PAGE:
What is Judgment?
A judgment is a court order to pay someone else a sum of money or other remedy.
How Does Judgment Work?
Let's say John Doe owns a pit bull he hasn't trained very well. One day, John's dog jumps the fence and mauls Jane Smith's dog, Fifi. Jane rushes Fifi to the vet and incurs $2,000 in vet bills.
Jane sues John Doe for $3,000 to compensate for the vet bills and pain and suffering. The judge agrees and orders John to pay the $3,000. This order is a judgment against John, and it is usually a matter of public record. If John does not pay the judgment, Jane can ask the court for remedy, which might include the court placing a lien on his assets, garnishing his wages or other actions.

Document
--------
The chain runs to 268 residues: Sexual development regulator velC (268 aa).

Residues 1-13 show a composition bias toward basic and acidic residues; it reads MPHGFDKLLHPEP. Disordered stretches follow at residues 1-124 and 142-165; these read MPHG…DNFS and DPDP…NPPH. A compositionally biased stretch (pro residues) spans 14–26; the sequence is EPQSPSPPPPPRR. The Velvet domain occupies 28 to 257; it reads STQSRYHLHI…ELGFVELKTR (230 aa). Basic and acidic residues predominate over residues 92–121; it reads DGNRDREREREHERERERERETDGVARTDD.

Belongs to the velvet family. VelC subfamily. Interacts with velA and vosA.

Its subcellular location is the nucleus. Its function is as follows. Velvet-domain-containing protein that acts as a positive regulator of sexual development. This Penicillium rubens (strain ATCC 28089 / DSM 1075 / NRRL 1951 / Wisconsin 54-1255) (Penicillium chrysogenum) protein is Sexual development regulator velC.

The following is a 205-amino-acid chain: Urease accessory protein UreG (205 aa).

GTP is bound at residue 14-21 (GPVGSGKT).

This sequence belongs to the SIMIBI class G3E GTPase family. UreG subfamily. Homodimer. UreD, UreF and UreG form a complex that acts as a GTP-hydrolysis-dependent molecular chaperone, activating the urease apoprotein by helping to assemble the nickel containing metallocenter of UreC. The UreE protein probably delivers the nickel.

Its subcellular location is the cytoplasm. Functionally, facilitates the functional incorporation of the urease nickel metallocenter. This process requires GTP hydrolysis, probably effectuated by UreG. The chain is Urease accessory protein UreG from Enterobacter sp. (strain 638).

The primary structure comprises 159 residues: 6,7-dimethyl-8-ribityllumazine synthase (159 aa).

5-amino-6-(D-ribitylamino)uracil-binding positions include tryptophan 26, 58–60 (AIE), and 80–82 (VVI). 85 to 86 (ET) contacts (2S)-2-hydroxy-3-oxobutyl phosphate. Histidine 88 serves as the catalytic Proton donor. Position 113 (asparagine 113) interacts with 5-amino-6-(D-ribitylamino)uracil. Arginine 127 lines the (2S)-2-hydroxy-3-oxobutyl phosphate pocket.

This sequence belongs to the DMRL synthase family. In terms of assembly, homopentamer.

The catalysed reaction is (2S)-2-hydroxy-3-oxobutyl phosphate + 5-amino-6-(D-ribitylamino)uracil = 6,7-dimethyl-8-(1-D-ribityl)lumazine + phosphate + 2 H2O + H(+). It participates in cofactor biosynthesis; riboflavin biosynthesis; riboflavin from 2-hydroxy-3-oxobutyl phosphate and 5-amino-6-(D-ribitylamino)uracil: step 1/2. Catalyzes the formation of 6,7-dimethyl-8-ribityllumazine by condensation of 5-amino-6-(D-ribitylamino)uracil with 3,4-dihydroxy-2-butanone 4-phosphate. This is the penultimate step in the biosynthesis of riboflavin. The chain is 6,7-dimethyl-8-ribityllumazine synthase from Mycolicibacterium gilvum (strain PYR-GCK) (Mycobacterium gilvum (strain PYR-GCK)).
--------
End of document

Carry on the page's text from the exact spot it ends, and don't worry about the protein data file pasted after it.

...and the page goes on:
There are different kinds of judgments. A default judgment, for example, occurs in favor of the plaintiff when the defendant fails to appear in court to defend himself or does not respond to a summons. A deficiency judgment occurs when the sale of a seized piece of property does not generate enough cash to pay the judgment and the court has to place a lien on more property.
Why Does Judgment Matter?
Judgments are reported to credit agencies and generally stay on a person's credit report as a negative item for seven years. Judgments aren't always monetary, though. A judge could order John to build a higher fence on his property, for example, or take the dog away.